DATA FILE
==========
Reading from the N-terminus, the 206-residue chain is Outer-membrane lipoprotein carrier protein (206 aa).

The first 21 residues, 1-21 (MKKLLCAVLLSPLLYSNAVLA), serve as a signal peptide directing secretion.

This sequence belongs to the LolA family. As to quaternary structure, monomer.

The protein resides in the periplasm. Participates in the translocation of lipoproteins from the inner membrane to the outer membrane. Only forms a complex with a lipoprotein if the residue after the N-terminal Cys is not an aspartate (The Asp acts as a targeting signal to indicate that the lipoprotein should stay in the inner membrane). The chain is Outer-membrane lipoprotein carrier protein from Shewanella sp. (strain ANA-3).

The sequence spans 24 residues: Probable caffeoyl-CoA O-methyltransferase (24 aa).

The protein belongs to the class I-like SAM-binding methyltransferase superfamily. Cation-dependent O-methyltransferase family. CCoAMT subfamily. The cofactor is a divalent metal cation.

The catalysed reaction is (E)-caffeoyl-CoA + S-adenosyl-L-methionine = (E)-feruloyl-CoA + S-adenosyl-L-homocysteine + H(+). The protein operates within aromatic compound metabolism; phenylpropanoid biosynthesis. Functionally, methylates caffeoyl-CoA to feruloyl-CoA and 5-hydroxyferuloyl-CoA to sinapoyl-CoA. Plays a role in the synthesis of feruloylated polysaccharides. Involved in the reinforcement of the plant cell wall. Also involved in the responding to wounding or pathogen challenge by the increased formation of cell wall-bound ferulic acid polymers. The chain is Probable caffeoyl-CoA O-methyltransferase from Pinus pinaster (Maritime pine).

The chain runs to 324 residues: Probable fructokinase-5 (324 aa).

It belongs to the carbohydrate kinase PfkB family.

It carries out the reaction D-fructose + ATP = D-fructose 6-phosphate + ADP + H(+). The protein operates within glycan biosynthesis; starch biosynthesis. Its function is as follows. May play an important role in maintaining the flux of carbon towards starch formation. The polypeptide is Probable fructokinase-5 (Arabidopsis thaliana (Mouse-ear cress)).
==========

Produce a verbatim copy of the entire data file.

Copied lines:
Reading from the N-terminus, the 206-residue chain is Outer-membrane lipoprotein carrier protein (206 aa).

The first 21 residues, 1-21 (MKKLLCAVLLSPLLYSNAVLA), serve as a signal peptide directing secretion.

This sequence belongs to the LolA family. As to quaternary structure, monomer.

The protein resides in the periplasm. Participates in the translocation of lipoproteins from the inner membrane to the outer membrane. Only forms a complex with a lipoprotein if the residue after the N-terminal Cys is not an aspartate (The Asp acts as a targeting signal to indicate that the lipoprotein should stay in the inner membrane). The chain is Outer-membrane lipoprotein carrier protein from Shewanella sp. (strain ANA-3).

The sequence spans 24 residues: Probable caffeoyl-CoA O-methyltransferase (24 aa).

The protein belongs to the class I-like SAM-binding methyltransferase superfamily. Cation-dependent O-methyltransferase family. CCoAMT subfamily. The cofactor is a divalent metal cation.

The catalysed reaction is (E)-caffeoyl-CoA + S-adenosyl-L-methionine = (E)-feruloyl-CoA + S-adenosyl-L-homocysteine + H(+). The protein operates within aromatic compound metabolism; phenylpropanoid biosynthesis. Functionally, methylates caffeoyl-CoA to feruloyl-CoA and 5-hydroxyferuloyl-CoA to sinapoyl-CoA. Plays a role in the synthesis of feruloylated polysaccharides. Involved in the reinforcement of the plant cell wall. Also involved in the responding to wounding or pathogen challenge by the increased formation of cell wall-bound ferulic acid polymers. The chain is Probable caffeoyl-CoA O-methyltransferase from Pinus pinaster (Maritime pine).

The chain runs to 324 residues: Probable fructokinase-5 (324 aa).

It belongs to the carbohydrate kinase PfkB family.

It carries out the reaction D-fructose + ATP = D-fructose 6-phosphate + ADP + H(+). The protein operates within glycan biosynthesis; starch biosynthesis. Its function is as follows. May play an important role in maintaining the flux of carbon towards starch formation. The polypeptide is Probable fructokinase-5 (Arabidopsis thaliana (Mouse-ear cress)).